• Green Card Holders can choose to be a direct employee with the Employer – thereby reducing several layers of employers (staffing company) which would lead to more wealth creation
• Green Card Holders would like to go for higher education in US Universities – leading to an increase in revenue for the Colleges and Universities
• Green Card Holders will start to retain their savings in US Banks and will not transfer money outside the country
• Green Card Holders are likely to transfer all their money from banks in home country to US resident banks
• Green Card Holders will start spending more dollars and there will be an overall buying spree. This will indirectly help to uplift the profits in various retail US businesses – again a boost to the economy.
• Green Card Holders will increase investments in USA – i.e. start new business opportunities, purchase property assets, invest in stocks and shares.
• Many immigrants (H1B Visa holders) normally avoid travel outside the country because of their Visa status. On receipt of Green Card – they will be free to travel to most of the countries including their home country without any restriction, since the hassle of obtaining a Visa or Stamping will not bother them. This will boost our travel and tourism industry.

Posted by Timothy Smith | Report as abusive

I agree that brain power is very important to attract and keep.
But here is my take:
In today’s age, american movies and tv are not favoring the vision that the US is a country where intelligence is rewarded.
The message is clear: as soon as the US is in some sort of conflict (as usual), the first weapon used is Prejudice in all media. It was with the japanese and germans in WWII, with the russians during the Cold War, the chinese/vietnamese during Vietnam War and now all arabs/persians/palestinians during this current conflict.

Also, it’s true that Asia and Oceania, as a producer and as market, have grown considerably in size and importance, and there are other universities around the world that provide very good quality education and post-educational opportunities, even attracting students from the US.
Meaning jobs for the very well qualified exist overseas too.
The US needs to wake up and seek other ways to attract talent rather than rely on the ones it currently has. It can change the terms of entry into the US but there is nothing to retain that talent once it’s done getting a degree and finish the internship.
I may be wrong, but that is my opinion.

Posted by SG | Report as abusive

I beg to differ with the author. It definitely serves the immediate need of the graduate to stick around in US, get a job and move on with American Life.

On the other hand, if these graduates are forced to go home, they might miss out in the short run, but in the long run they stand to gain. Good example is India, most students who went back (almost 90%) in the seventies have become very successful business people, CEOs etc while those who decided to stick around is nowing looking for jobs in their sunset years in Silicon valley. There are few exceptions to this and time then was differnt. Especially in the eighties and nineties when technology was at its peak in the US and there were plenty of opportunities to become sucessful. Similar opportunities now exist in many of the developing countries, like China, India, Brazil etc.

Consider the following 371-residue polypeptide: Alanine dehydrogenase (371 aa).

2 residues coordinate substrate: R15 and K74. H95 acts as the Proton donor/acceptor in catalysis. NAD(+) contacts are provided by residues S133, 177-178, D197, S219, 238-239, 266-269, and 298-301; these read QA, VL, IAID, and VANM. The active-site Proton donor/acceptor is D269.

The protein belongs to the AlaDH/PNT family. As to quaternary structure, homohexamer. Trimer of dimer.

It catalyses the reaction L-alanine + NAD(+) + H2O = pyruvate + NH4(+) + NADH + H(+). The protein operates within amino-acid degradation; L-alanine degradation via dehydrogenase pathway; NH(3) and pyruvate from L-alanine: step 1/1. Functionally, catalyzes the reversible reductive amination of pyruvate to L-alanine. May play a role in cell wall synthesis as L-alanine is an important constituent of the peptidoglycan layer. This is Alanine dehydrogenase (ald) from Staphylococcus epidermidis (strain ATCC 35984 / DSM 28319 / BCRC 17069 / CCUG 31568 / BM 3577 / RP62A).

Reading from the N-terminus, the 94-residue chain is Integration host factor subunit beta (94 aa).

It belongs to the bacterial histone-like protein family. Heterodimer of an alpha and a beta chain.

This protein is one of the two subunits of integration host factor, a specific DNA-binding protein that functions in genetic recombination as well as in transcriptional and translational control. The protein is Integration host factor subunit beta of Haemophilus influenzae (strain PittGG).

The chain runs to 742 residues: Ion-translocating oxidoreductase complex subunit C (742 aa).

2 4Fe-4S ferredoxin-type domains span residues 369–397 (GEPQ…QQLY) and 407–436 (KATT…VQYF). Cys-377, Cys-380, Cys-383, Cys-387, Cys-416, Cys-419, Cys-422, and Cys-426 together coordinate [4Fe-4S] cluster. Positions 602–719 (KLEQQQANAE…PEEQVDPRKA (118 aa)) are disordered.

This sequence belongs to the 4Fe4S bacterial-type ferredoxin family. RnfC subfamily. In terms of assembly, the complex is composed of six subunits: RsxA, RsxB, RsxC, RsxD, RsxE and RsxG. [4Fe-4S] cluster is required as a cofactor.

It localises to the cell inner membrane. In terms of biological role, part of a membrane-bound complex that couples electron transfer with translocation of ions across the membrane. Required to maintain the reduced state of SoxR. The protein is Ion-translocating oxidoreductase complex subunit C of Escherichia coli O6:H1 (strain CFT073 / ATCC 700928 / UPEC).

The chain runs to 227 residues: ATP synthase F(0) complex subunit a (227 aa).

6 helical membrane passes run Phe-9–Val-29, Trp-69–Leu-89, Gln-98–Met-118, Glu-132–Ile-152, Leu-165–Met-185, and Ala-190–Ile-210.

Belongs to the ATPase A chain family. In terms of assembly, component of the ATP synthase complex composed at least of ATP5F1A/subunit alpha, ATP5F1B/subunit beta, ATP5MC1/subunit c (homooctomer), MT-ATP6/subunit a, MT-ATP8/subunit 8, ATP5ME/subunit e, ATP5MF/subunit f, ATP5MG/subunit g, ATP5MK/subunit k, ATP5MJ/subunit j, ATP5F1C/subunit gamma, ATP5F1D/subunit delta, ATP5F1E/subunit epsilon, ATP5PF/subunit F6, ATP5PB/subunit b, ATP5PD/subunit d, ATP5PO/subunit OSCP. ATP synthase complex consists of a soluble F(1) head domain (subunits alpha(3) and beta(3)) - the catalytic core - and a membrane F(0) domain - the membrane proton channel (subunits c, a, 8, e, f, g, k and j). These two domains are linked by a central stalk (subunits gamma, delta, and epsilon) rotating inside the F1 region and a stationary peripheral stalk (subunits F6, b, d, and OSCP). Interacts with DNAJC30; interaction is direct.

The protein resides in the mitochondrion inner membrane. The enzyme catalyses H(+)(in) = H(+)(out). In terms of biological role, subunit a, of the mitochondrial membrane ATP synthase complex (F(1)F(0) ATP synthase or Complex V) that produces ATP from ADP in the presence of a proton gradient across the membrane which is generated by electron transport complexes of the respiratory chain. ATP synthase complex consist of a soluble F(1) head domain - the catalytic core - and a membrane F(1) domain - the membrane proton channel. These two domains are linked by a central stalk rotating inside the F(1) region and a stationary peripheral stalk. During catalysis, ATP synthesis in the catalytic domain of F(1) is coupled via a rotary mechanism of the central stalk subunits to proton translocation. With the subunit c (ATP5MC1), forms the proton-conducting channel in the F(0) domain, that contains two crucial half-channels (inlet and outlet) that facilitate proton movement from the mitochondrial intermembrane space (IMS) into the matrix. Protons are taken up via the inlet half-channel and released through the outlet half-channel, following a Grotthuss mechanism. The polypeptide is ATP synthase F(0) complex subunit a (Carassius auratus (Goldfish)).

John is missing one important point. Things were different in their countries in the sixties and seventies so that many entrepreneurs decided to settle in the US and take a chance. Few succeeded. But now in developing countries economic climate is quite different and these countries encourage “changes”, a sure sign of economic prosperity. Take for example Oracle, DB2 or Sybase. Please take no offense. What fundamental value has these companies added to the IT world in the last 20 years. Nil except for minor changes in features mainly for selling purposes. When I was in India, I was astonished to see the level of “text usage” to do business. Airline tickets lands up in your iphone. In China, the manufacturing has become an art by itself. Shocked to see the extent of automation.

Overall, it is a good thing for global development to force these youngsters back to where they come so they can contribute to their countries economic development because these countries are eager and ready for “change”.

Posted by Kris Gireesh | Report as abusive

Mr. Chen you are correct. The real travesty is that our nation’s our educational system is not producing the engineers and scientists we need from our own citizenry. This is not a new phenomenon. This has been going on for over two decades. In my view the current situation is a loose loose scenario for everyone.

Posted by Anubis | Report as abusive

In view of the labor of our economy and the scenarios of
general business processing and development, arguments now require much more underlying understanding of multi-dimensional disciplines and their global impacts within labor economies in association with a “moral hazard” impact. In short, a much wider base of understanding of the economy and labor rather than a “buy-sell mentality” is required. Also, a greater understanding of what specifically is an “education”. EDITED

Posted by Michelle L. Rosenbaum | Report as abusive

My relatives came from other countries, Germany and Norway.

One was a tanner and became a butcher, and his children became grocers in Milwaukee, Wi. The other was a physician and also helped people in Blair, Wi.

Without these people the US would have been a lesser place.

I would not send our new graduates back to their birth country. We should let them apply their newly-acquired skills here, and make the country that educated them a better place.


Posted by Mark M | Report as abusive